In this post I shall assume that rises in CO2 concentrations are responsible for all observed increases in global surface temperatures since before the Industrial Revolution. I shall ignore any other mechanism which has been proposed as a possible natural cause of the observed warming; for example recovery from the Little Ice Age, solar activity etc. Under this assumption we can then simply assume that changes in temperature deltaT = some function(CO2 concentration)
The atmosphere is opaque to IR radiation emitted from the Earth’s surface for the main CO2 absorption bands. Radiation to space in these bands then takes place in the upper troposphere where temperatures are much colder due to the Lapse Rate of 6-10 degrees/kilometer. As CO2 concentrations increase over time the fog gets a bit thicker, and the effective height where the fog clears moves to a higher level where the temperature is lower, thus reducing heat loss. As a result of all this the Earth’s surface warms slightly, increasing the outgoing IR radiation until the overall energy balance is maintained. This is my understanding of the CO2 greenhouse effect. Radiation transfer calculations based on this theory  result in a logarithmic dependence of the radiative forcing (extra heating effect), as follows.
deltaE = 5.3* Ln(C/C0) watts/m2
where C is the CO2 concentration at some time and C0 is a reference value for defining deltaE. So a doubling of CO2 concentrations will give an additional radiative forcing of 3.7 watts/m2 (5.3ln(2)), and a quadrupling of CO2 would give a radiative forcing of 7.3 watts/m2 above the baseline. The logarithmic dependence ensures a diminishing return for ever increasing CO2 concentrations for the radiative forcing.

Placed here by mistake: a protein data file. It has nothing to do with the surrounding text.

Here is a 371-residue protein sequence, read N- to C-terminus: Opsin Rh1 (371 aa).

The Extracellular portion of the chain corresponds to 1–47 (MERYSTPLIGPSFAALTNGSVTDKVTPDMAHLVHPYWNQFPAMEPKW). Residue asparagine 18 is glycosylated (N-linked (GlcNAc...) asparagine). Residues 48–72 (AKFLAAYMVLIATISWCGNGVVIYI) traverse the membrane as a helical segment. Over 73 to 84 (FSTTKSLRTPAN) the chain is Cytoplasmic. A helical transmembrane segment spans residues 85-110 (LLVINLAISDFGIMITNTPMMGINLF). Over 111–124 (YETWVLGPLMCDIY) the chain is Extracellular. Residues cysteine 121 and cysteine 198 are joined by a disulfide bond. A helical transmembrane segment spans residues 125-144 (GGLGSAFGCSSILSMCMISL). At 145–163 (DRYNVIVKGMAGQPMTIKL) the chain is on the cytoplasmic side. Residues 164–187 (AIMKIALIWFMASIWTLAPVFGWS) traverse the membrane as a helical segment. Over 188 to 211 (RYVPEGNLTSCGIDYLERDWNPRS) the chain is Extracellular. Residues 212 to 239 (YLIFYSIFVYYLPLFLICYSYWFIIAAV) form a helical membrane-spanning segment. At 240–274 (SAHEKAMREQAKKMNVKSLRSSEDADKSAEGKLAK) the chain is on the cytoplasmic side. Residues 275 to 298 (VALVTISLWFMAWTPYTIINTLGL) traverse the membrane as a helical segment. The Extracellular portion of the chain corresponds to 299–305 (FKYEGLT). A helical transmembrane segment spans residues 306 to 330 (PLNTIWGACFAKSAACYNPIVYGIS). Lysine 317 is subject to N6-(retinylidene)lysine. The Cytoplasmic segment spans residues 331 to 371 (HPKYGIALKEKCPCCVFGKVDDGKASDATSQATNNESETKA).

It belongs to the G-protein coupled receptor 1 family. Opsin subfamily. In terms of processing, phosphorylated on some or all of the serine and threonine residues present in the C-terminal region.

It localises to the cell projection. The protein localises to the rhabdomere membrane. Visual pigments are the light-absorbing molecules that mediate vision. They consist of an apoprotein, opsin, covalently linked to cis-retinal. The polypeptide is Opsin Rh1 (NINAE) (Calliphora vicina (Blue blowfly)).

The Earth responds to the forcing by warming up a little to radiate more energy thereby maintaining overall energy balance. So very simply the energy balance becomes
E + deltaE = e.sigma(T+deltaT)**4 , where E is total outgoing IR to space from the surface
E(1+deltaT/T)**4 = E +deltaE
binomial expansion gives:
deltaE/E = 4deltaT/T
deltaT = (5.3T/4E)ln(C/C0)
Putting in the numbers E=239 watts/m2, T=288K, deltaE=5.3ln(C/C0) watts/m2 gives
deltaT = 1.6ln(C/C0) in degreesC
So let’s look at the data. Here, I am using the full Hadcrut  data from 1850, overlayed with a smoothing curve as described in the previous post. For the CO2 data I am using the Mauna Loa data , and assuming an extrapolation back to a pre-industrial value of 280 ppm. The curve through the CO2 data is simply a least squares fit through all the points extrapolated to 1850 I then use these CO2 level for the model calculation, whereas The CO2 values used are the reference values as of 1990 (354 ppm)
The simple model underestimates the observed rise but the shape is reasonably good. A better fit is given by the red curve using 2.5ln(C/C0). It is also possible that there are other natural warming trends present particularly recovery from the little Ice Age, which lasted until the end of the 19th century.
We can then apply these formulas to make some predictions. Let’s assume that levels of CO2 concentrations continue indefinitely to increase at the same rate. The predicted temperature rises from current temperatures are:
Period delta(C/C0) deltaT(2.5) deltaT(1.6)
1990 ->2011 0.1 0.24 0.16 (see last post and graph below)
1990 ->2030 0.2 0.5 0.32 (see last post and graph below)
2011 ->2100 0.41 1.0 0.7
If this simple formula has validity, then it predicts that by 2100 average temperatures would have risen above current values by just 0.7 to 1.0 degrees C, even if no reduction in CO2 emissions occurs in the meantime.
To be fair considering what I wrote in the last post comparing IPCC 1990 predictions to data from 1990 to 2011, I enclose below a new comparison between the data and these two new simple predictions. The 1.6ln(C/C0) line also appears to be rather too low despite the limited range of data available.
Disclaimer: I fully admit that I am not an expert on climate science, with only a superficial knowledge of the detailed ocean/atmosphere interactions, or the various feedback mechanisms with water vapour, CO2 outgassing etc. that have been parameterised in various climate models. I accept ahead of time criticism on this point. Perhaps the increase of the constant from 1.6 to 2.5 required by the data parameterises the climate sensitivity response to past warming. Perhaps a natural recovery from the Little Ice age due to increased solar activity is mixed in as well.
An analysis of Radiative Equilibrium, Forcings and Feedback, Christopher M. Colose